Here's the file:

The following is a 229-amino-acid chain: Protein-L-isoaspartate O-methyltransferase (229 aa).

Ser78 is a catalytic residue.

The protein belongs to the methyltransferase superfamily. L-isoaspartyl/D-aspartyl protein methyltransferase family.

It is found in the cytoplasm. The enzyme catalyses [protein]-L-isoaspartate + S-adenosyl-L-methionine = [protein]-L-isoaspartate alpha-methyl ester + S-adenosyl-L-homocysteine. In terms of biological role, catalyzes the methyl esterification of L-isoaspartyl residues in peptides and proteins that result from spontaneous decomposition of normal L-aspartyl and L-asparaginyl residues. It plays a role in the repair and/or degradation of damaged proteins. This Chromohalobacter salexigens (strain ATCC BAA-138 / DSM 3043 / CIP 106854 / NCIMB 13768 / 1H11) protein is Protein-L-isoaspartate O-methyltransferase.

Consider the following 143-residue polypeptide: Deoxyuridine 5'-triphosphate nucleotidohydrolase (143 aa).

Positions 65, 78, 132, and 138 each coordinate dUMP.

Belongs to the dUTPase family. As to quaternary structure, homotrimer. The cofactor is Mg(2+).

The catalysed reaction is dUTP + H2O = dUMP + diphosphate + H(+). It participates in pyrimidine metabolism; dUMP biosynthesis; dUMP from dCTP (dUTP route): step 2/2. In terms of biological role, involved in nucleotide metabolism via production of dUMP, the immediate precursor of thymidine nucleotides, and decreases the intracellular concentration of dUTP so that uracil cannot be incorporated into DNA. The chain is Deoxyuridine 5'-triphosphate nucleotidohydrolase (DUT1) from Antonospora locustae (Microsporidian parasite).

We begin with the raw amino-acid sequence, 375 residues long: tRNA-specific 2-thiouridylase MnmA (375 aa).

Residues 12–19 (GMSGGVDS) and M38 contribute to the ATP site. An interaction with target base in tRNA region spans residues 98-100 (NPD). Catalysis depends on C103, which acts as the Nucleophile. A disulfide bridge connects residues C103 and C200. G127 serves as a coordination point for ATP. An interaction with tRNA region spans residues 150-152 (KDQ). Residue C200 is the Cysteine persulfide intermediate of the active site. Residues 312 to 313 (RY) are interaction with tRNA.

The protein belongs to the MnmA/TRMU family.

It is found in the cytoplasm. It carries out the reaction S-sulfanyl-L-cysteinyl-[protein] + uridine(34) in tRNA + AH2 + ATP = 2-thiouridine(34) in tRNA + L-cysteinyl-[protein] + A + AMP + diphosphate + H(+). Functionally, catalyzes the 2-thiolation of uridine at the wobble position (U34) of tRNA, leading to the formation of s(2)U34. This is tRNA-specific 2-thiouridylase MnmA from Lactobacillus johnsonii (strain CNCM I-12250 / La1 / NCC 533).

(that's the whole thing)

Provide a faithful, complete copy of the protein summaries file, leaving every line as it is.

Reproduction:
The following is a 229-amino-acid chain: Protein-L-isoaspartate O-methyltransferase (229 aa).

Ser78 is a catalytic residue.

The protein belongs to the methyltransferase superfamily. L-isoaspartyl/D-aspartyl protein methyltransferase family.

It is found in the cytoplasm. The enzyme catalyses [protein]-L-isoaspartate + S-adenosyl-L-methionine = [protein]-L-isoaspartate alpha-methyl ester + S-adenosyl-L-homocysteine. In terms of biological role, catalyzes the methyl esterification of L-isoaspartyl residues in peptides and proteins that result from spontaneous decomposition of normal L-aspartyl and L-asparaginyl residues. It plays a role in the repair and/or degradation of damaged proteins. This Chromohalobacter salexigens (strain ATCC BAA-138 / DSM 3043 / CIP 106854 / NCIMB 13768 / 1H11) protein is Protein-L-isoaspartate O-methyltransferase.

Consider the following 143-residue polypeptide: Deoxyuridine 5'-triphosphate nucleotidohydrolase (143 aa).

Positions 65, 78, 132, and 138 each coordinate dUMP.

Belongs to the dUTPase family. As to quaternary structure, homotrimer. The cofactor is Mg(2+).

The catalysed reaction is dUTP + H2O = dUMP + diphosphate + H(+). It participates in pyrimidine metabolism; dUMP biosynthesis; dUMP from dCTP (dUTP route): step 2/2. In terms of biological role, involved in nucleotide metabolism via production of dUMP, the immediate precursor of thymidine nucleotides, and decreases the intracellular concentration of dUTP so that uracil cannot be incorporated into DNA. The chain is Deoxyuridine 5'-triphosphate nucleotidohydrolase (DUT1) from Antonospora locustae (Microsporidian parasite).

We begin with the raw amino-acid sequence, 375 residues long: tRNA-specific 2-thiouridylase MnmA (375 aa).

Residues 12–19 (GMSGGVDS) and M38 contribute to the ATP site. An interaction with target base in tRNA region spans residues 98-100 (NPD). Catalysis depends on C103, which acts as the Nucleophile. A disulfide bridge connects residues C103 and C200. G127 serves as a coordination point for ATP. An interaction with tRNA region spans residues 150-152 (KDQ). Residue C200 is the Cysteine persulfide intermediate of the active site. Residues 312 to 313 (RY) are interaction with tRNA.

The protein belongs to the MnmA/TRMU family.

It is found in the cytoplasm. It carries out the reaction S-sulfanyl-L-cysteinyl-[protein] + uridine(34) in tRNA + AH2 + ATP = 2-thiouridine(34) in tRNA + L-cysteinyl-[protein] + A + AMP + diphosphate + H(+). Functionally, catalyzes the 2-thiolation of uridine at the wobble position (U34) of tRNA, leading to the formation of s(2)U34. This is tRNA-specific 2-thiouridylase MnmA from Lactobacillus johnsonii (strain CNCM I-12250 / La1 / NCC 533).